Catherine Opie

Catherine Opie talks about her Guggenheim survey

Left: Catherine Opie, Joanne, Betsy & Olivia, Bayside, New York, 1998, chromogenic print, 40 x 50“. Right: Catherine Opie, Untitled #1 (Icehouses), 2001, chromogenic print, 50 x 40”.

Catherine Opie first came to prominence with her “Portraits,” 1993–97, a series of photographs documenting members of queer communities in San Francisco and Los Angeles. Since then, Opie has worked with a wide range of subjects, photographing everything from Los Angeles freeways to communities of surfers in Malibu and ice fishers in Minneapolis. Her midcareer survey, “Catherine Opie: American Photographer,” is on view at the Guggenheim Museum in New York September 26, 2008–January 7, 2009.

I MOVED FROM Virginia to San Francisco in 1982, where I came out as a lesbian. I can’t imagine a better time and place to have done so. It was incredible, too, because that was pre-AIDS, and then I watched AIDS happen and became part of ACT-UP and Queer Nation. During our time at CalArts, Richard Hawkins gave me a book on Hans Holbein, and when I began my series “Portraits,” I decided that it was important for me to look at people in the queer community not as segmented bodies but as whole individuals. Holbein brought an enormous amount of dignity to his work (along with rich color and saturation). There was an equality to his paintings—they weren’t demigod portraits, they were just incredibly detailed and real. When I saw that, I realized that I wanted to mirror his work with members of my own community. It seemed like a good conversation to have, especially in relationship to the s/m community, which was thought of—and still is thought of, to an extent—as predatory or perverted. S/m was often framed in the language of the abnormal, which stripped it of its humanity. I wanted people to have a humble moment with my friends.

I’m a multidimensional person—I don’t have a singular identity. I’m not just Cathy Opie the leather-dyke artist. I’m Cathy Opie the person who’s interested in cities, architecture, landscape, my family. People say, “Your work is so diverse,” but it’s actually not that diverse when you take a broad look or when you walk through this installation at the Guggenheim. There’s a strong aesthetic identity and concern with formalism that travels through the different bodies of work. I’m working with diverging layers of what it means to be human in these different contexts. It’s just as interesting for me to look at mini-malls as it is for me to make portraits of my friends—I mean, I like to look at my friends more because they make me cry and they’re sweet and they’re of my memories, but the mini-mall functions in the same way. So do the domestic portraits.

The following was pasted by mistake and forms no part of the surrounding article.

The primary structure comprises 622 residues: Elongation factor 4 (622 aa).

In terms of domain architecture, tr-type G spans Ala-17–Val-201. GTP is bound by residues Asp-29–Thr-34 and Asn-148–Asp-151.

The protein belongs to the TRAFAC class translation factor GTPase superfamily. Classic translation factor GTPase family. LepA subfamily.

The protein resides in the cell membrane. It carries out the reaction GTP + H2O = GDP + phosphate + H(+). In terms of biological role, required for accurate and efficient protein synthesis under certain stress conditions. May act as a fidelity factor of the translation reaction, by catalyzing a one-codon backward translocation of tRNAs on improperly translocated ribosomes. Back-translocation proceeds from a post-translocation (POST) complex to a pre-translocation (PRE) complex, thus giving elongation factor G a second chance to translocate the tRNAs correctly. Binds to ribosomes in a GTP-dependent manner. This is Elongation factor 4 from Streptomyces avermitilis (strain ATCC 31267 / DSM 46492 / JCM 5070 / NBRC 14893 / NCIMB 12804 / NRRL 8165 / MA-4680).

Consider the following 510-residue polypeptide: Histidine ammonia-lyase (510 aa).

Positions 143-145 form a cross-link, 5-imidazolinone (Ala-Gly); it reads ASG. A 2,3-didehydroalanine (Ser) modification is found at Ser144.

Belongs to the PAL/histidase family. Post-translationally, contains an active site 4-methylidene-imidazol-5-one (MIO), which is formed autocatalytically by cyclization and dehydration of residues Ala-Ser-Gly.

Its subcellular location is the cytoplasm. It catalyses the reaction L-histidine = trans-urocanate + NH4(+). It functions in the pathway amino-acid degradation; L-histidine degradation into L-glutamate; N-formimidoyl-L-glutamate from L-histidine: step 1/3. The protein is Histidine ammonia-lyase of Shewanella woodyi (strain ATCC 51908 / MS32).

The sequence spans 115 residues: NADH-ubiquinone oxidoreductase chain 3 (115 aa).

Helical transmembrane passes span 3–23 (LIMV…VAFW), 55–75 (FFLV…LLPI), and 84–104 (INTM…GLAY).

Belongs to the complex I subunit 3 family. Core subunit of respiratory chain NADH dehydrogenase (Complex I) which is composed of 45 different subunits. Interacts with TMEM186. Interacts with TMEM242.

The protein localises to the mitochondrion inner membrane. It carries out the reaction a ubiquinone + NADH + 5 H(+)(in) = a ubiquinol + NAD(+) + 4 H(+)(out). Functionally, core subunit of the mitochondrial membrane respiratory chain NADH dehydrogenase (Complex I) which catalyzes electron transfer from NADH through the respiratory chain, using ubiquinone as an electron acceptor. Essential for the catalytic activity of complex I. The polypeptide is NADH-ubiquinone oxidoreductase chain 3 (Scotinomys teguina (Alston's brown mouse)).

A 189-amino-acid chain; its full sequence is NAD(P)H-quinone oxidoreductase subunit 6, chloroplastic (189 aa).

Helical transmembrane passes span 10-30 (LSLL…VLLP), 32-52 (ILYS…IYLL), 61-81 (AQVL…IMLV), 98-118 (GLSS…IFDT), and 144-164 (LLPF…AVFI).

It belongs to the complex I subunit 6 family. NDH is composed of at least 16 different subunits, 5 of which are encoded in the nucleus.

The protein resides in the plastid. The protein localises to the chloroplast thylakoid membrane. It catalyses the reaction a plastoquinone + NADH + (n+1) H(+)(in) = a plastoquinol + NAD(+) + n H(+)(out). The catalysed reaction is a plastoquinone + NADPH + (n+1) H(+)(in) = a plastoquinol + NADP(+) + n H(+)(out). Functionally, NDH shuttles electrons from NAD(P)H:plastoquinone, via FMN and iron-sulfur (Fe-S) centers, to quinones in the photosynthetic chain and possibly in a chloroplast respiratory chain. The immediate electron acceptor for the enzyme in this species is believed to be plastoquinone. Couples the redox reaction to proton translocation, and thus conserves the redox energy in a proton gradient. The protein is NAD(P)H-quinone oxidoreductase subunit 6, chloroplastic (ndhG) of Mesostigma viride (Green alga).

The most recent work in this exhibition is “In and Around Home” [2004–2005]. It’s the most narrative work—there is a beginning and an end—and I think of it as a sort of culmination of many of the projects outlined on the different floors at the Guggenheim. It evokes street photography; it’s about my family, a queer lesbian family in South Central Los Angeles; it’s about the news and mediation of the news in our own home and how that affects us. How do we find truth in these images? That’s why I wanted to use Polaroid when taking photos of images on the television—Polaroid is the unmanipulated image in our day. Now it is the gone image; it’s become extinct.

The Guggenheim exhibition ends with “In and Around Home,” but since then I’ve been working on two other series, “High School Football” and “Alaska.” I’m also having fun with a new body of work called “Girlfriends,” which is something of a play on Richard Prince’s biker girlfriends, except that mine are all butch dykes. It’s an inquiry into my own desire. A lot of them are famous: K. D. Lang; Kate Moennig from The L Word; Sam Ronson [Lindsay Lohan’s girlfriend]; Idexa, who was a subject of my “Portraits”—so even my friends who have become iconic through my own photographs. I shot J. D. Samson this past weekend, another important butch icon. At first my partner, Julie, was like, “Should I be offended by this?” And I was like, “No, honey! You’re my lover, it’s different. This is ‘girlfriends’—it’s the potential of desire.”